World Travel – France

Paris – The City of Light
One of the first places that comes to mind when thinking about personal travel to France.  It is a beautiful city drawing thousands of tourist daily.  One could spend days visiting its top sites; Eiffel Tower, Arc de Triomphe, Notre Dame Cathedral, Louvre Museum (most visited museum in the world with its world-famous Mona Lisa), Catacombs, etc. The list goes on and on.   Another way to visit and experience Paris is to explore the less-known but every bit as enjoyable sites by simply strolling the passages and alleyways in many of its 20 arrondissements (neighborhoods). The Latin Quarter, Ile de la Cite and Ile Saint Louis, Saint Germain and many more.  Shopping the markets and browsing the booksellers along the Seine gives you a feel for the real Paris neighborhoods where locals live and shop.  There are quaint passages with homes, shops and markets to explore; each unique in its own way.  You can catch the Bateaux Mouches (boat with commentary – stops at top sites and near each neighborhood).  This is a great way to explore Paris on the River Seine and to see the “real” Paris.
Normandy –
Most know of Normandy as the site of the D-Day Landings; Allied Invasion on June 6, 1944, along sixty miles of coastline divided into five now well-known beaches; Gold, Juno, Omaha, Sword and Utah.  The number of allied and German lives lost in the invasion was more than 400,000.  Between 80,000 and 160,000 French civilians died and more than 300,000 were left homeless by the bombings and advancing forces.  While Normandy was made famous for the invasion it is so much more with many historic and beautiful towns and villages bordering the coast.  You can spend days visiting the battle sites, museums and cemeteries, all of which are beautifully maintained.  You should also take time to visit Arromanches, Avranches, Bayeux, Caen, Honfleur, Lion-sur- Mer, Point du Hoc and Sainte-Mere-Eglise; all very pretty and history-filled towns and villages. Saint-Mere-Eglise is a quaint town with friendly locals, delicious bakeries and an 11th century church; Church of St. Mary.  The town was one of the first liberated in the invasion when on June 7, 1944 members of the 82nd, 101st and 505th Airborne parachuted into Sainte-Mere-Eglise.  The movie The Longest Day depicts the town and church, where John Steele of the 505th hung by his parachute from the church steeple, surviving by pretending to be dead.  These towns and villages are on or near the coast and bordered by farmland and beautiful yellow flower fields of rapeseed (used to make cooking oils).
Giverny –
The small village is best known for the impressionist painter Claude Monet who lived in Giverny 1840 – 1926 and is buried in its small cemetery.  In addition to painting he created the famous Monet’s Gardens on his property.  A tour of the house and gardens is lovely and crowded but well worth a visit.  The small rowboat used by Monet and featured in some of his paintings still floats in the pond and is utilized to this day by caretakers.  The garden is open year round with flowers changing with the seasons.  The village itself can be walked from end to end in 15 minutes on its one main single lane road.  At the far end is the Church of Giverny (Eglise Saint-Radegonde de Giverny) with its small cemetery.  This is where Claude Monet and members of his family are buried.  More impressive is the memorial to seven British airmen who died when their plane was shot down June 7th or 8th, 1944.   The memorial at the entrance to the cemetery includes a propeller from the downed plane along with an inscribed tribute.  The combined gravesite of the airmen is farther into the cemetery.  Surprisingly, fresh flowers were on that grave but not on Monet’s.  This site is continuously maintained by the residents (under 600) of Giverny.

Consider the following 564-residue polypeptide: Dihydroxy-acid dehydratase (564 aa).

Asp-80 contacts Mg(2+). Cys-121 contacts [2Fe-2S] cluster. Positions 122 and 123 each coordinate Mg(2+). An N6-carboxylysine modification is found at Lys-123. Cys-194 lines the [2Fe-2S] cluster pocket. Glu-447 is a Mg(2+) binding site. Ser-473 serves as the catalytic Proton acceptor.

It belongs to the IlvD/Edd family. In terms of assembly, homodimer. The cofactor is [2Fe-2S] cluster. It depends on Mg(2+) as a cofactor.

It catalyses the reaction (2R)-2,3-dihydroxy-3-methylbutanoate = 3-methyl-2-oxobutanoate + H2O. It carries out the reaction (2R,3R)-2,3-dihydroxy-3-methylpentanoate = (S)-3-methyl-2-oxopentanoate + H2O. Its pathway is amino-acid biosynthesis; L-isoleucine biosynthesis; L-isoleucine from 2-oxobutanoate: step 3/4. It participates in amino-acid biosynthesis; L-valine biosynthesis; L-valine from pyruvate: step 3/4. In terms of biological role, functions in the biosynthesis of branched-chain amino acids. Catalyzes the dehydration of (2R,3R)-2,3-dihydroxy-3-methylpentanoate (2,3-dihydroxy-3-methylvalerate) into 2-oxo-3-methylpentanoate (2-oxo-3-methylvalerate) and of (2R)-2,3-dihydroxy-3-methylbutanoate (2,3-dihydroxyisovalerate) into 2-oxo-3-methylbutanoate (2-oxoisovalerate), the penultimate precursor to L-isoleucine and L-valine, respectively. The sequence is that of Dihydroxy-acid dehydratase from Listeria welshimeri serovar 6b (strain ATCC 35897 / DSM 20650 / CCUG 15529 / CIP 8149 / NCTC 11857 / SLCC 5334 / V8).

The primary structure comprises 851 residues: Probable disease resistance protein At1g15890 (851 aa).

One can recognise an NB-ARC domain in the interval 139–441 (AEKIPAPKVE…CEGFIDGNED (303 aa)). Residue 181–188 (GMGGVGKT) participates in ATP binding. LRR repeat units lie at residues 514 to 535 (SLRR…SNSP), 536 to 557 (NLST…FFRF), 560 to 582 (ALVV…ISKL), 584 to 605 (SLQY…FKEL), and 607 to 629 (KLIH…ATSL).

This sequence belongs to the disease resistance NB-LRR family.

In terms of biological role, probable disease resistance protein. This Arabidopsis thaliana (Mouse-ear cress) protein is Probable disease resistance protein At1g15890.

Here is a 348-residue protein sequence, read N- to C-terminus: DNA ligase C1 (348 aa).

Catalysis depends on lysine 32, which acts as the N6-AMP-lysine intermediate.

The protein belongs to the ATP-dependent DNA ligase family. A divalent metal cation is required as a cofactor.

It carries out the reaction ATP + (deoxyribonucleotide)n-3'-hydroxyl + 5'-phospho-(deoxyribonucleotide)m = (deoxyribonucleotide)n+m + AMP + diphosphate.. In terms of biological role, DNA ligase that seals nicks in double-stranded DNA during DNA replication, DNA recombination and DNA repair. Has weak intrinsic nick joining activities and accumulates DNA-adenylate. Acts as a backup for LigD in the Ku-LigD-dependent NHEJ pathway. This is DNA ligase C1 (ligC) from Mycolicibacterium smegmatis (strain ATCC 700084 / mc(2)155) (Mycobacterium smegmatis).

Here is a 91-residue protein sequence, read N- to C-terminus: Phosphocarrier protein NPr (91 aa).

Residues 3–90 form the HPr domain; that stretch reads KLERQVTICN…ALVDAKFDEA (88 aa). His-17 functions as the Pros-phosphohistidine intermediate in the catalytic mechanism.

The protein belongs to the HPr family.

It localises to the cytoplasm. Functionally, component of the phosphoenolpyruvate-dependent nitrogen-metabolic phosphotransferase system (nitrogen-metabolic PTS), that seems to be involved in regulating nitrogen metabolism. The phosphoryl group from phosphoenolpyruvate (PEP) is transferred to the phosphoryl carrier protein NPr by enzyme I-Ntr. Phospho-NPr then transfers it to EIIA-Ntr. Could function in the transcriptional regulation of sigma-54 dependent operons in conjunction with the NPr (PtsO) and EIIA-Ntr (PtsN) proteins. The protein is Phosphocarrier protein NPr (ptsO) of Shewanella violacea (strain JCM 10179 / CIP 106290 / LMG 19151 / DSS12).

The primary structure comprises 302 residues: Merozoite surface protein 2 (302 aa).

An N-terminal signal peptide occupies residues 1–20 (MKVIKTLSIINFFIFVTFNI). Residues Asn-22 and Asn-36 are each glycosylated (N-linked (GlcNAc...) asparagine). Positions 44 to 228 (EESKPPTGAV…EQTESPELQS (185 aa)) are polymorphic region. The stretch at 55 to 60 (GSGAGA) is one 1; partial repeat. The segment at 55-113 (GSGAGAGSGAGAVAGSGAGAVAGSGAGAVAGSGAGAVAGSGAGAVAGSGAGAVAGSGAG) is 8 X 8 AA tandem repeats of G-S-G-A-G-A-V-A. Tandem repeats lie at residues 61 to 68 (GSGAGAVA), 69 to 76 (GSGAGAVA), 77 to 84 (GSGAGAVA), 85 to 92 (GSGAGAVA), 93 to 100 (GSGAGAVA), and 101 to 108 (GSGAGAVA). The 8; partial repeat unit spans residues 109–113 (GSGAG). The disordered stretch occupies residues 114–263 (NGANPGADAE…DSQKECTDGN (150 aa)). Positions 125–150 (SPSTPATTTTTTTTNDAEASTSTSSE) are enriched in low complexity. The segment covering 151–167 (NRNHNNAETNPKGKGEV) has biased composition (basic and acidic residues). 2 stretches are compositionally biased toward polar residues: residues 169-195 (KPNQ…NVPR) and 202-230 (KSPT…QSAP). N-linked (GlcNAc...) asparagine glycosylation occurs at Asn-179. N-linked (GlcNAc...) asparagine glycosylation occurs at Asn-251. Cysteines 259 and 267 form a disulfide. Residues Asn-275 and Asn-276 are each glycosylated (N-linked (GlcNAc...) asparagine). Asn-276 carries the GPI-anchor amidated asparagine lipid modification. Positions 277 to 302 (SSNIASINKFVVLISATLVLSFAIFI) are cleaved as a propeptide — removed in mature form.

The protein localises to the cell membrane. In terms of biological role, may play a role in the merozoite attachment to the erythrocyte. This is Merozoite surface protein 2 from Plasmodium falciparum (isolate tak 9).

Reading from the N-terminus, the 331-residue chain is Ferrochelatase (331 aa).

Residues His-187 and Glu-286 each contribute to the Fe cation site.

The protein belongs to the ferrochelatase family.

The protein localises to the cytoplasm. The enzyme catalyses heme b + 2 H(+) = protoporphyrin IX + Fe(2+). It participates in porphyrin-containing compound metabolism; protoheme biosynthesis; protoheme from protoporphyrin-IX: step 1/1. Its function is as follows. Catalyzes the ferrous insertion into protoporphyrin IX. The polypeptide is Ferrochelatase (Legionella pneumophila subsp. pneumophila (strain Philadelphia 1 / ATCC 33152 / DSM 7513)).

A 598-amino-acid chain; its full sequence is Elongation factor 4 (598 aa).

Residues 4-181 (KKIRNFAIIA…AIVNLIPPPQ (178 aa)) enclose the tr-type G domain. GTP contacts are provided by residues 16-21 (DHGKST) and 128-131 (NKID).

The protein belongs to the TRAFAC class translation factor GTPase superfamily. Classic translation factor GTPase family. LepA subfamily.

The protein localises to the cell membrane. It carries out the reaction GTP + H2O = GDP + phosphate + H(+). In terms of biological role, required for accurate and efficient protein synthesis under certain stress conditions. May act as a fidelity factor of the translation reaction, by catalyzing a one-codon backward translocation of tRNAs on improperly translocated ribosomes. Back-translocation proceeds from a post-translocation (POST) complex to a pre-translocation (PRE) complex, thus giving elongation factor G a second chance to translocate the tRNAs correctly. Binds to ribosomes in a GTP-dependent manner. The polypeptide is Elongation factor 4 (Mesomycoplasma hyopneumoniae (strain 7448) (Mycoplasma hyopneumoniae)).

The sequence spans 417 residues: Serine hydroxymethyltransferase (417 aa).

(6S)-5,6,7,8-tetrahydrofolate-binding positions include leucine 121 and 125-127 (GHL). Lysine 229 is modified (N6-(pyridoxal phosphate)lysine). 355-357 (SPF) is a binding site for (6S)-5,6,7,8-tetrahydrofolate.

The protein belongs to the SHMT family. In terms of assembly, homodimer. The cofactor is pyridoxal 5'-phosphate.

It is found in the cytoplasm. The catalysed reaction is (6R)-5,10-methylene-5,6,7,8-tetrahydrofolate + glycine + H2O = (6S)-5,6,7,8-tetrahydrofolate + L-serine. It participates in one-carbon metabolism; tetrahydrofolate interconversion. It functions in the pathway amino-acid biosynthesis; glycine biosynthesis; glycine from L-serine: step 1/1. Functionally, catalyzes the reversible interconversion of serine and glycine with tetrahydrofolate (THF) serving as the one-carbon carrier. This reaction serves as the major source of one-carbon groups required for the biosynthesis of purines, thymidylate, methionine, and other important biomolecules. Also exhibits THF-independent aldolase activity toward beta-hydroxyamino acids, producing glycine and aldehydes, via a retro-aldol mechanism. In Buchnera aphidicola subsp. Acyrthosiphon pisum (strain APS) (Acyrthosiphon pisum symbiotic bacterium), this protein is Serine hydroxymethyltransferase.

Mont Saint Michel –
This Unesco World Heritage Site and one of the five top destinations in France is near Avranches (Normandy).  It is a 240-acre island with about 50 full-time residents.  Approximately 9,000 people visit each day during the summer.  It boast the highest spring tide in the world with a tide speed of a galloping horse.  On top of the rock is a Benedictine Abbey built 1000 years ago.  While the abbey itself is simple, its placement on the island and view from below and from the mainland is unbeatable.  Until 2014 you could reach the island by a causeway during the hours the tide was low.  There is now a bridge that allows the water to flow underneath so that you can visit any time.  Parking is approximately 1-1/2 miles from the abbey but shuttle service is available.  There are a few small hotels on the island along with numerous shops and restaurants.  To be on the island at night after the crowds leave, to experience the tide change and to walk out on the foot bridge for a look back at the view is incredible.   A beautiful and unique site.